However, despite these orders, one 17th Regiment battalion pushed on further, even passing the school playing field where the Danish battalion had its base. Some Croatian soldiers were captured by the Danes’ cameras, which also filmed the wounded soldier mentioned in the military log. BIRN was able to identify the man as Sasa Simic.
“I was walking on the other side of the embankment situated by the road. After passing the UN base, I suddenly saw a mass of Serb soldiers. They tried to encircle us. I threw a grenade and opened fire,” said Simic, who was speaking to media for the first time.
“Then I felt I was hit. When I regained consciousness, I asked my guys to take me to the UN. The Danes gave me morphine,” he added.
The Danish military log records that this happened shortly before 9.30am – hours before 2.50pm, when the massacre took place. However, according to the direction from which the killers came, it is possible that they arrived from the area that Croatian forces had reached that morning. And Jensen, who was best positioned to observe the road, said that after the shooting, the killers walked away towards the north-west. That direction led to the where the Croatian troop positions were at the time.
“[The attack on the school] was a cleansing operation, done very professionally, but with no military purpose. The only purpose was pure terror,” Jensen told BIRN. This description fits the pattern of other crimes committed by Croatian forces during and after Operation Storm.
However, Croatian soldiers usually wore coloured stripes on their shoulders so they could recognise each other. The perpetrators of the massacre wore no stripes, although they could have removed them.
It is also unclear why a Croatian unit would endanger itself by massacring civilians and attracting attention while the area was still under Serb control.
“It would be unrealistic if the Croats would begin to clear the houses around the school before they controlled that part of the city,” captain Erik Sorensen, another Danish eyewitness, told BIRN.
Croats blame Serbs, Serbs blame Croats
Twenty-five years after the killing in the school in Dvor, the victims’ families have still not seen justice. With the passing of time, important witnesses have been dying, and no indictments are expected in the foreseeable future.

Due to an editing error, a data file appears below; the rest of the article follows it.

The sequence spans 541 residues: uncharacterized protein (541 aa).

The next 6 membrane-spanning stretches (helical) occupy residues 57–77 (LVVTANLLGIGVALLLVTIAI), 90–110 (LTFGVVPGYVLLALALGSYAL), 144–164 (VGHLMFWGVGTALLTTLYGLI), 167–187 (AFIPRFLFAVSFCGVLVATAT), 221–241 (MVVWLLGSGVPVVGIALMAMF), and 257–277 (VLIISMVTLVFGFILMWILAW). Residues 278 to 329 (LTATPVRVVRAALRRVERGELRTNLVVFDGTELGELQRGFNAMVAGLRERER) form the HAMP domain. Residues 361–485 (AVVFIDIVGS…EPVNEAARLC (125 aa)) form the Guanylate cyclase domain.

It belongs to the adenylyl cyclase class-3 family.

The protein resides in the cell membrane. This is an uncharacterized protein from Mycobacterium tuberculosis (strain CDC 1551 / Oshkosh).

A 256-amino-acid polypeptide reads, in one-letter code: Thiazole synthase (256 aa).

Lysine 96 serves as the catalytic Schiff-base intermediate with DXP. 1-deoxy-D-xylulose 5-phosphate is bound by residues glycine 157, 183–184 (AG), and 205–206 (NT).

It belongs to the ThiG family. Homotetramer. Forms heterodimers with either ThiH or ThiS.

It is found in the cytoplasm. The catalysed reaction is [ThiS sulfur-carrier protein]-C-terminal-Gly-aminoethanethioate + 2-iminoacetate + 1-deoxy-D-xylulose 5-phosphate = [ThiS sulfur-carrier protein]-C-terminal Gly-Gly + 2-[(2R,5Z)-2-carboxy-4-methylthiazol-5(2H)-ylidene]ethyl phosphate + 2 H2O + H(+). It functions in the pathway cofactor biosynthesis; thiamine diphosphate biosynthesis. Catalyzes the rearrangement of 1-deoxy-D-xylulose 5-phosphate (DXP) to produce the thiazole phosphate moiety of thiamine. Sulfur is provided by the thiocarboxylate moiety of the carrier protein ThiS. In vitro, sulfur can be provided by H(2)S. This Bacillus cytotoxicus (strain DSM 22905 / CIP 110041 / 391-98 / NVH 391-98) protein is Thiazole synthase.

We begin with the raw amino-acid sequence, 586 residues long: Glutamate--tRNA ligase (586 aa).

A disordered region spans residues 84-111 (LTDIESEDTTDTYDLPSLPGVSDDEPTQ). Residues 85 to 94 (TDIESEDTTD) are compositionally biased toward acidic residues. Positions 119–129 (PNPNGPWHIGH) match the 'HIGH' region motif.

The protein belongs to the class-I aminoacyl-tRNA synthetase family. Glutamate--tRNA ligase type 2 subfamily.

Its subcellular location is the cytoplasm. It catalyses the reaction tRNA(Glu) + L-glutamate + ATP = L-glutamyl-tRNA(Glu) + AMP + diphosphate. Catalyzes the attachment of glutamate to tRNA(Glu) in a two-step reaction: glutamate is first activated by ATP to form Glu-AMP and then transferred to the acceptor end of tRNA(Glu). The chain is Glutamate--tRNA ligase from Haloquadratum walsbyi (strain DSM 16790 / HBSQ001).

The source from the Croatian State Attorney’s Office said that the perpetrators remain unknown.
“In spite of all the actions that have been undertaken, sufficient evidence has still not been gathered to build justified suspicion against a specific perpetrator,” the source said.
The Serbian War Crimes Prosecutor’s Office gave an even briefer summary of its progress. “The Serbian War Crimes Prosecutor’s Office cannot estimate how close it is to bringing an indictment against those responsible for this crime,” said a source from the Belgrade-based prosecution.
Unsurprisingly, the Croatian State Attorney’s Office suspects that the perpetrators were Serbs, while the Serbian War Crimes Prosecutor’s Office thinks the opposite.
BIRN has identified strange omissions in the investigations. Crucial commanders in Serbia have not been interrogated by the Serbian War Crimes Prosecutor’s Office.
Danish investigators who were at the scene of the school massacre only a couple of days afterwards, collecting evidence for the ICTY, were also not questioned by Serbian or Croatian prosecutors.
As the crime was committed in Croatia, the authorities there should be primarily responsible for delivering justice. But their attitude to the victims is highlighted by the fact that according to information published by media, only two of the nine victims – Zorka Maric and Jovan Macut – have been identified by DNA analysis for far so they could be given proper funerals by their families.
The other victims’ identities have still not been confirmed by DNA analysis. They are all still buried in unmarked graves in Petrinja, the cemetery’s director told BIRN.
Maric’s relatives have engaged a lawyer, Sladjana Cankovic, who said she plans to file a complaint to the Croatian Constitutional Court about human rights violations caused by the ineffective investigation into the case.
“If it is rejected, we will bring the same complaint to the European Court of Human Rights. Twenty-five years after the crime was committed, nothing can justify the lack of prosecutions of the perpetrators,” Cankovic said.
“As in many other war crimes cases, especially those committed against Serbs, without the political will, [the case] does not make it to court.”
Jerko Bakotin and Sasa Kosanovic are journalists from the Croatian weekly newspaper Novosti and Nils Mulvad is an investigative journalist and managing editor at Investigative Reporting Denmark. This article was enabled by BIRN’s Balkan Transitional Justice grant scheme, supported by the European Commission, and Reporters in the Field, a programme by the Robert Bosch Foundation hosted together with the media NGO n-ost.
The text “Mystery of Croatian School Massacre Unsolved, 25 Years On” was originally published on Balkan Insight.